What You Already Know
In many places around the United States, Spanish is encountered at every turn—on street signs, on buses, at banks, and at restaurants. As soon as people begin learning Spanish, they discover that they know more Spanish than they had originally thought. In fact, Spanish is all over the world. Given the number of countries where Spanish is the official language, it most certainly ranks as one of the most widely spoken languages.
Recognizing Spanish-Sounding Words
To prove that you know more Spanish than you think you do, take a little quiz. Take a look at the following list, and see how many words you can understand.
Although you might not yet know how to pronounce these words in Spanish, you should be able to figure out what they mean, because all of these words are cognates. Cognates are words in different languages that share a similar meaning and spelling because they originated from the same word. True cognates share the same meaning. Pure cognates are spelled identically in both languages. False cognates share a common origin and spelling, but have completely different meanings.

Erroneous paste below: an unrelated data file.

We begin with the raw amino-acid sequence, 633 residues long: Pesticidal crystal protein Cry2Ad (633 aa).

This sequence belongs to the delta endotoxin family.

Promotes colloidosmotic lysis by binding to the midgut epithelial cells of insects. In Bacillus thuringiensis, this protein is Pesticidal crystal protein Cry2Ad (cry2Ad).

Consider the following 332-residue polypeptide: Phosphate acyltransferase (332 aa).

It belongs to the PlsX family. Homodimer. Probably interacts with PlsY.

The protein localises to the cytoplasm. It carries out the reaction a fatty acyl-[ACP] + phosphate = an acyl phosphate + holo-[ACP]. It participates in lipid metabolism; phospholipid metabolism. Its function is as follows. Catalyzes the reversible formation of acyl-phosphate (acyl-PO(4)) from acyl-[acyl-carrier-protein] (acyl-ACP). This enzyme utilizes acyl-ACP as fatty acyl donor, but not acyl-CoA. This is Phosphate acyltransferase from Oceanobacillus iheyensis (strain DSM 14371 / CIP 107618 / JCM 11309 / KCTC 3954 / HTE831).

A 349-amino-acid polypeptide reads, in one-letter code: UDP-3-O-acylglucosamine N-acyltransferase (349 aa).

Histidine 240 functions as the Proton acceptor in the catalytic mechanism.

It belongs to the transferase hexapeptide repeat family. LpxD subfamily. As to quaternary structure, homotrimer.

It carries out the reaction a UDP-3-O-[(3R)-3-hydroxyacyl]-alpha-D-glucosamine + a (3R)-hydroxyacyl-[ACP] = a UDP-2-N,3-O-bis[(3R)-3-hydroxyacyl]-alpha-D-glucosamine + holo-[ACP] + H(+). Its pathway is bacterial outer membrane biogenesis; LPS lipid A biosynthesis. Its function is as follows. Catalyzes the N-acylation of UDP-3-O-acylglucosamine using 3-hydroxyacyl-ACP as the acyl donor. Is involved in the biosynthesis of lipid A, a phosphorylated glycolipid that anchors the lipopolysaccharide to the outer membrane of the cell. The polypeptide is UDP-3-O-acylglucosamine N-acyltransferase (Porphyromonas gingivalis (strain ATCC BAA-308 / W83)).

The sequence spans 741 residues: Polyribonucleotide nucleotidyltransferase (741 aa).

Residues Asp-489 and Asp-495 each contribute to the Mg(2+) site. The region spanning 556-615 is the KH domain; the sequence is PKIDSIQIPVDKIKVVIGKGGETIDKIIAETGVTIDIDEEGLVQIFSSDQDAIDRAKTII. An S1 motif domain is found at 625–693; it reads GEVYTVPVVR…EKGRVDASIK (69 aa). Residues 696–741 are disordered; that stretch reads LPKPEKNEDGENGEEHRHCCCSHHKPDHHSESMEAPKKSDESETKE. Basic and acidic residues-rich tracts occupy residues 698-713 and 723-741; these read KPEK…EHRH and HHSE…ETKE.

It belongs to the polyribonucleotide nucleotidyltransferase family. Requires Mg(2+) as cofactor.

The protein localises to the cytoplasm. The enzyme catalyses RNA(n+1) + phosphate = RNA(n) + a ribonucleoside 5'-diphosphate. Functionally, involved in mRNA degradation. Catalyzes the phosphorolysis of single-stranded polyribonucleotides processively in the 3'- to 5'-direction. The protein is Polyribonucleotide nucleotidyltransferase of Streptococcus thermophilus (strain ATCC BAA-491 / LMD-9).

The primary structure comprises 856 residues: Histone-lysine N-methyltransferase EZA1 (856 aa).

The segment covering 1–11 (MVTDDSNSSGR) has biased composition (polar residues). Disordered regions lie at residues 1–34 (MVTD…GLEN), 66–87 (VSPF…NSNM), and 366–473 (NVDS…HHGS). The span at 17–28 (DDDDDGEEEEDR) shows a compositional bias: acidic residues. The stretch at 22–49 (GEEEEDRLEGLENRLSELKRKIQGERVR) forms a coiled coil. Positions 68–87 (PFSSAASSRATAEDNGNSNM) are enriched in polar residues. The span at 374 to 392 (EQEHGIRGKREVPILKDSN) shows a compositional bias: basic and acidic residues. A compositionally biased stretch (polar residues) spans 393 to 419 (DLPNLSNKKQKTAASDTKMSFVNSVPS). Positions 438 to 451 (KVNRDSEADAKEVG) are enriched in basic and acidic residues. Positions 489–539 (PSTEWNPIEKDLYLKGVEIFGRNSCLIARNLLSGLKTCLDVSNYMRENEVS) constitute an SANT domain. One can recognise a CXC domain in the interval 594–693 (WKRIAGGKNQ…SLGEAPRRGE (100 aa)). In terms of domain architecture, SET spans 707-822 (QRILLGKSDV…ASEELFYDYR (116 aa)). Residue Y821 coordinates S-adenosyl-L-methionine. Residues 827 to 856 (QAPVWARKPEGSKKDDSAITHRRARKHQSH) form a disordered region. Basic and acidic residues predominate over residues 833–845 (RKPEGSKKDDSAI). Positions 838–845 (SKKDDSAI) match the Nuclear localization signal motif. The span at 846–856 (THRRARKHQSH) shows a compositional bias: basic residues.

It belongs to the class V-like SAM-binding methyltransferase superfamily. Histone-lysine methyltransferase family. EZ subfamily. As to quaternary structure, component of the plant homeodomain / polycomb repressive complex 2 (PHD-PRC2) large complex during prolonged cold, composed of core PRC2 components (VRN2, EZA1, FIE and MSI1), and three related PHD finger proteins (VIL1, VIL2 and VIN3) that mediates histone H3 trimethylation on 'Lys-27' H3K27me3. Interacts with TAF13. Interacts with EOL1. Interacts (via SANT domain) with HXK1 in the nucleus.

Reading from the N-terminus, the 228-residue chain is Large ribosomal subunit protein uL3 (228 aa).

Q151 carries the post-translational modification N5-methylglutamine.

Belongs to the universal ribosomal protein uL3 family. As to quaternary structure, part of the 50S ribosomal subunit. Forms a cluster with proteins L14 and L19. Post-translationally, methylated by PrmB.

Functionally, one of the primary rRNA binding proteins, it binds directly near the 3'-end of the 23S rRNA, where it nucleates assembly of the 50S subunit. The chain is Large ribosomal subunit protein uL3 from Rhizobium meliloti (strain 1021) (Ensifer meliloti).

Words such as actor, animal, central, error, hospital, idea, natural, radio, and taxi are true pure cognates. (Note that even though these words are spelled the same way in English and in Spanish, the pronunciations are different. You'll learn pronunciation guidelines and accents in the next chapter.) Words like accidente, autor, elefante, presidente, and teléfono are true cognates—they share similar but not exactly identical spelling.
But some cognates are false—although the pairs may look similar, they carry different meanings in different languages. Here's why: Many cognates between English and Spanish originated from Latin—hence the words “Latino” and “Latin America.” Over time, these words gained new meanings in each language, and ended up evolving in completely different ways:
asistir: “to attend” (not “to assist”)
anciano: “elderly man” (not “ancient”)
carta: “letter,” when referring to a form of written correspondence (not “cart” or “card”)
chanza: “joke” (not “chance”)
constipado: “congested,” as when suffering from a cold (not “constipated”)
delito: “crime” (not “delight”)
embarazada: “pregnant” (not “embarrassed”—though misusing this word could certainly lead to embarrassment!)
fútbol: “soccer” (not “football”)
recordar: “to remember” (not “to record”)